I’m back in India. Briefly, the trip from Zanzibar overland and sea and lake through Tanzania, into Uganda, and then Mumbai:
Last morning on Zanzibar finished “Morning Before Kenya,” a short story set in the States: husband, wife, and two kids at breakfast, the day the husband, a flower importer, is leaving on business for western Kenya.
Ran on the beach. Felt awful. Then terrible seasick ferry ride back to Dar es Salaam. So hot in Dar, the hotel room three floors above the loud and busy street, windows thrown open and hot breeze. The ceiling fan sucked.
Early the next morning 6 a.m. on bus, watching Africa go by, cloud shadows across farm land and people resting in the shade of solitary trees. At midnight arrived in Mwanza, on Lake Victoria, the world’s second largest freshwater lake.
Overnight ferry to Bukoba. Bus into Uganda, where we watched Obama’s inauguration in a packed Kampala bar, everyone getting drunk and celebrating and the celebration in bars spilling out onto the streets.
Went rafting on the Nile. Did interviews and photos for an article on the good chapati stands all over Uganda. They make an omelet with any combination of onion, cabbage, tomatoes and roll it in a greasy chapati.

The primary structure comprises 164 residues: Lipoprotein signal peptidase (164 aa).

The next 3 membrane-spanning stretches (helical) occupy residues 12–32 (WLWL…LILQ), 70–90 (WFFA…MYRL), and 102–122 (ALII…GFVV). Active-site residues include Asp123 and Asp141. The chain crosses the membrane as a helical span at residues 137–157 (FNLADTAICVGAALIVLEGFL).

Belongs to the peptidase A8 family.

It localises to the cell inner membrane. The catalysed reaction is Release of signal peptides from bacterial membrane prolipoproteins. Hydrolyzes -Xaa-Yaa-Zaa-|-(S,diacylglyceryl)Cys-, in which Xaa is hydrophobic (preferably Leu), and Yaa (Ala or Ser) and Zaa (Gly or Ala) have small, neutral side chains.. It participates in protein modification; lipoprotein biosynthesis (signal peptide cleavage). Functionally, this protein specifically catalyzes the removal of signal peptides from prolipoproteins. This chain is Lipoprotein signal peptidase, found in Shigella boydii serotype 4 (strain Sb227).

Flew back to India through Qatar — long-bearded Muslim men spitting betel nut juice into air-sickness bags; Kenyans ordering more Heinekens — and into Mumbai at 3:45 a.m.
Mumbai. I wandered through the Saturday market on Kurla Road in Andheri. It’s a busy main thoroughfare near the airport, and people lay their blankets literally on the street. Early morning, though, it’s still quiet.
Their best-selling goods: spices, almonds, steel wool, lingerie, rat poison.
There are barefoot children with blackened feet. They collect plastic bottles. There are school children going to Saturday classes dressed in uniform with mid-shin socks and black canvas shoes. Students skip class and snack on vada pav — the famous Bombay veggie burger:
Bus to Pune — a westernized college town with management, business and media colleges — about 150 kilometers southeast of Mumbai. The land between is very flat and green, soft hills in the distance, and rusted conical stands hold up electrical wires far out on the plains.
Nearby the highway there are dusty fields where packs of half-naked boys play cricket. Their homes are thatched-roof shacks. It’s a major highway; the rest stops have McDonald’s. They serve McAloo Tikki’s: basically a fancy vada pav, a potato-and-spices patty with fresh tomato, onion, and Thousand Island dressing.
I visited some restaurants in Pune for articles and interviewed the owners and chefs. One was an Irani cafe (kitchen above) in business in the same location since 1924; the other a Hindi-menu-only place serving a special Maharashtran meal with typical local dishes: cinnamon-spiced kidney beans; a sweet cabbage and yogurt salad.
I’m in Rajasthan enroute to a desert festival in Jaisalmer.
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